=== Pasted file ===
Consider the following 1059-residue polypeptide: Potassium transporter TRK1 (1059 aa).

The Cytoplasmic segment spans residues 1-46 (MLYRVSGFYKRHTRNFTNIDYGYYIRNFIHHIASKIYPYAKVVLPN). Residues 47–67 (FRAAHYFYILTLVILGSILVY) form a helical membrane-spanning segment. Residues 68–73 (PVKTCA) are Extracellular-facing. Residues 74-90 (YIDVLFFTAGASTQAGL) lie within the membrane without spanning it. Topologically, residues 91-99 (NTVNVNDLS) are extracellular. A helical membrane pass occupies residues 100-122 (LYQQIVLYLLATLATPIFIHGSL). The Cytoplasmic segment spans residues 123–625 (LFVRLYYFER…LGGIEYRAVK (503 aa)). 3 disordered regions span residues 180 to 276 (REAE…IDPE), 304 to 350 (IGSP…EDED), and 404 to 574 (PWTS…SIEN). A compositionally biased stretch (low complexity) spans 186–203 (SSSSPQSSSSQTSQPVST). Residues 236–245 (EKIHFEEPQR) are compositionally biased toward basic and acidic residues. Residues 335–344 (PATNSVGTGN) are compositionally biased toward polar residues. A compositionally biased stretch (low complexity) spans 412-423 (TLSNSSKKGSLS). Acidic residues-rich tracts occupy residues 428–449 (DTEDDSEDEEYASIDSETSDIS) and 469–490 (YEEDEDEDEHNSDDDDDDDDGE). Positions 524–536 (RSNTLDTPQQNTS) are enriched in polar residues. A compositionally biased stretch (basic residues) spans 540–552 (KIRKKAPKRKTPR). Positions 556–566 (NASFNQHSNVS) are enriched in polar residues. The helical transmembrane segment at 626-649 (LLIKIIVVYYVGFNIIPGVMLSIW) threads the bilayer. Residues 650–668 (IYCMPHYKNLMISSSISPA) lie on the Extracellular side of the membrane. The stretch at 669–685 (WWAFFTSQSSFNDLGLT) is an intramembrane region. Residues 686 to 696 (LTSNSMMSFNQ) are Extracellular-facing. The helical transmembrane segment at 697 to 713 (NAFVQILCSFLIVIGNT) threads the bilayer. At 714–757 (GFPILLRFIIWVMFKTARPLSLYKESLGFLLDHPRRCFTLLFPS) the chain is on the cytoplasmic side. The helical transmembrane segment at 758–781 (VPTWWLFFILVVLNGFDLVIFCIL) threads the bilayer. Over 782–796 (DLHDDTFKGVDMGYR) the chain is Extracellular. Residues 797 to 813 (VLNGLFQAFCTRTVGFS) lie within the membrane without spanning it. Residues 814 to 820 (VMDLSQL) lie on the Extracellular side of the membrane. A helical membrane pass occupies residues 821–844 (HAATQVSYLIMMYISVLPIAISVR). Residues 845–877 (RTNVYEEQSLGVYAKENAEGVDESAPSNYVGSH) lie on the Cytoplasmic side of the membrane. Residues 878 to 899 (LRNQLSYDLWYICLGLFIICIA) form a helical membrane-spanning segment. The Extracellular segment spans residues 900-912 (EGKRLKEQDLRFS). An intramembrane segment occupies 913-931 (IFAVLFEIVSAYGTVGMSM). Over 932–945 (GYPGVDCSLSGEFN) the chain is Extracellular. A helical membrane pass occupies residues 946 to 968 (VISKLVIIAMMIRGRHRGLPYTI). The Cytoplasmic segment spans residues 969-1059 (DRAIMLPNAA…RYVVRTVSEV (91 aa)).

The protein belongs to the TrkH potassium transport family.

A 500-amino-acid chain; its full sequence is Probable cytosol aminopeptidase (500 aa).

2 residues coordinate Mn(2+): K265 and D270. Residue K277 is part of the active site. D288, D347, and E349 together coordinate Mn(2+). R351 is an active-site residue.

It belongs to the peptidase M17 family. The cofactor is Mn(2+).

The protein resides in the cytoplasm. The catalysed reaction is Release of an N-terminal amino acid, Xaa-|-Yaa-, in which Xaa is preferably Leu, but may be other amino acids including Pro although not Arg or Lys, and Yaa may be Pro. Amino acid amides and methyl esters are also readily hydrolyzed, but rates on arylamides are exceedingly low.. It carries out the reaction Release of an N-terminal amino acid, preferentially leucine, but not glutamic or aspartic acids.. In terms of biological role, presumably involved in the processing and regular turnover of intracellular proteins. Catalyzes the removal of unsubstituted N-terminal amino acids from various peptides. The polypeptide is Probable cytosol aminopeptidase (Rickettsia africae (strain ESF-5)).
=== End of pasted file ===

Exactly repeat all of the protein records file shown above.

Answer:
Consider the following 1059-residue polypeptide: Potassium transporter TRK1 (1059 aa).

The Cytoplasmic segment spans residues 1-46 (MLYRVSGFYKRHTRNFTNIDYGYYIRNFIHHIASKIYPYAKVVLPN). Residues 47–67 (FRAAHYFYILTLVILGSILVY) form a helical membrane-spanning segment. Residues 68–73 (PVKTCA) are Extracellular-facing. Residues 74-90 (YIDVLFFTAGASTQAGL) lie within the membrane without spanning it. Topologically, residues 91-99 (NTVNVNDLS) are extracellular. A helical membrane pass occupies residues 100-122 (LYQQIVLYLLATLATPIFIHGSL). The Cytoplasmic segment spans residues 123–625 (LFVRLYYFER…LGGIEYRAVK (503 aa)). 3 disordered regions span residues 180 to 276 (REAE…IDPE), 304 to 350 (IGSP…EDED), and 404 to 574 (PWTS…SIEN). A compositionally biased stretch (low complexity) spans 186–203 (SSSSPQSSSSQTSQPVST). Residues 236–245 (EKIHFEEPQR) are compositionally biased toward basic and acidic residues. Residues 335–344 (PATNSVGTGN) are compositionally biased toward polar residues. A compositionally biased stretch (low complexity) spans 412-423 (TLSNSSKKGSLS). Acidic residues-rich tracts occupy residues 428–449 (DTEDDSEDEEYASIDSETSDIS) and 469–490 (YEEDEDEDEHNSDDDDDDDDGE). Positions 524–536 (RSNTLDTPQQNTS) are enriched in polar residues. A compositionally biased stretch (basic residues) spans 540–552 (KIRKKAPKRKTPR). Positions 556–566 (NASFNQHSNVS) are enriched in polar residues. The helical transmembrane segment at 626-649 (LLIKIIVVYYVGFNIIPGVMLSIW) threads the bilayer. Residues 650–668 (IYCMPHYKNLMISSSISPA) lie on the Extracellular side of the membrane. The stretch at 669–685 (WWAFFTSQSSFNDLGLT) is an intramembrane region. Residues 686 to 696 (LTSNSMMSFNQ) are Extracellular-facing. The helical transmembrane segment at 697 to 713 (NAFVQILCSFLIVIGNT) threads the bilayer. At 714–757 (GFPILLRFIIWVMFKTARPLSLYKESLGFLLDHPRRCFTLLFPS) the chain is on the cytoplasmic side. The helical transmembrane segment at 758–781 (VPTWWLFFILVVLNGFDLVIFCIL) threads the bilayer. Over 782–796 (DLHDDTFKGVDMGYR) the chain is Extracellular. Residues 797 to 813 (VLNGLFQAFCTRTVGFS) lie within the membrane without spanning it. Residues 814 to 820 (VMDLSQL) lie on the Extracellular side of the membrane. A helical membrane pass occupies residues 821–844 (HAATQVSYLIMMYISVLPIAISVR). Residues 845–877 (RTNVYEEQSLGVYAKENAEGVDESAPSNYVGSH) lie on the Cytoplasmic side of the membrane. Residues 878 to 899 (LRNQLSYDLWYICLGLFIICIA) form a helical membrane-spanning segment. The Extracellular segment spans residues 900-912 (EGKRLKEQDLRFS). An intramembrane segment occupies 913-931 (IFAVLFEIVSAYGTVGMSM). Over 932–945 (GYPGVDCSLSGEFN) the chain is Extracellular. A helical membrane pass occupies residues 946 to 968 (VISKLVIIAMMIRGRHRGLPYTI). The Cytoplasmic segment spans residues 969-1059 (DRAIMLPNAA…RYVVRTVSEV (91 aa)).

The protein belongs to the TrkH potassium transport family.

A 500-amino-acid chain; its full sequence is Probable cytosol aminopeptidase (500 aa).

2 residues coordinate Mn(2+): K265 and D270. Residue K277 is part of the active site. D288, D347, and E349 together coordinate Mn(2+). R351 is an active-site residue.

It belongs to the peptidase M17 family. The cofactor is Mn(2+).

The protein resides in the cytoplasm. The catalysed reaction is Release of an N-terminal amino acid, Xaa-|-Yaa-, in which Xaa is preferably Leu, but may be other amino acids including Pro although not Arg or Lys, and Yaa may be Pro. Amino acid amides and methyl esters are also readily hydrolyzed, but rates on arylamides are exceedingly low.. It carries out the reaction Release of an N-terminal amino acid, preferentially leucine, but not glutamic or aspartic acids.. In terms of biological role, presumably involved in the processing and regular turnover of intracellular proteins. Catalyzes the removal of unsubstituted N-terminal amino acids from various peptides. The polypeptide is Probable cytosol aminopeptidase (Rickettsia africae (strain ESF-5)).